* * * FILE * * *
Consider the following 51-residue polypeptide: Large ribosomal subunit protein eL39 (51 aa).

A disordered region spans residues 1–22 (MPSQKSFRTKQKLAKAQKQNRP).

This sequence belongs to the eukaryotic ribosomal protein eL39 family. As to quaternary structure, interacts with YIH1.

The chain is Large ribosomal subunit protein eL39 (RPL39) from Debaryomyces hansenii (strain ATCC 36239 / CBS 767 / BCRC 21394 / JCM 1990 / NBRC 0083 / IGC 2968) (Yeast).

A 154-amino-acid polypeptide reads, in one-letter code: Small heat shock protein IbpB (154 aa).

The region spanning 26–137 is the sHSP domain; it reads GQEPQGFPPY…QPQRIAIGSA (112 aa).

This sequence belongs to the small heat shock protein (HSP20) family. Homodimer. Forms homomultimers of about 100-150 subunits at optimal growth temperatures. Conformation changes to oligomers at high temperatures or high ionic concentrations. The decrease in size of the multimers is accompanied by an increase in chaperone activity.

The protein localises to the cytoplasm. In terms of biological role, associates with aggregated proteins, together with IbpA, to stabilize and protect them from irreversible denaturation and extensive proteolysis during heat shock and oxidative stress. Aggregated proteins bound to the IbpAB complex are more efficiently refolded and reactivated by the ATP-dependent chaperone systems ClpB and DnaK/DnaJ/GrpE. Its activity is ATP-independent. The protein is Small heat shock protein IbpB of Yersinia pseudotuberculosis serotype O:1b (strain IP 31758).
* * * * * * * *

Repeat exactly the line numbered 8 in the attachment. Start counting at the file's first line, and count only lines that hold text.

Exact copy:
The protein localises to the cytoplasm. In terms of biological role, associates with aggregated proteins, together with IbpA, to stabilize and protect them from irreversible denaturation and extensive proteolysis during heat shock and oxidative stress. Aggregated proteins bound to the IbpAB complex are more efficiently refolded and reactivated by the ATP-dependent chaperone systems ClpB and DnaK/DnaJ/GrpE. Its activity is ATP-independent. The protein is Small heat shock protein IbpB of Yersinia pseudotuberculosis serotype O:1b (strain IP 31758).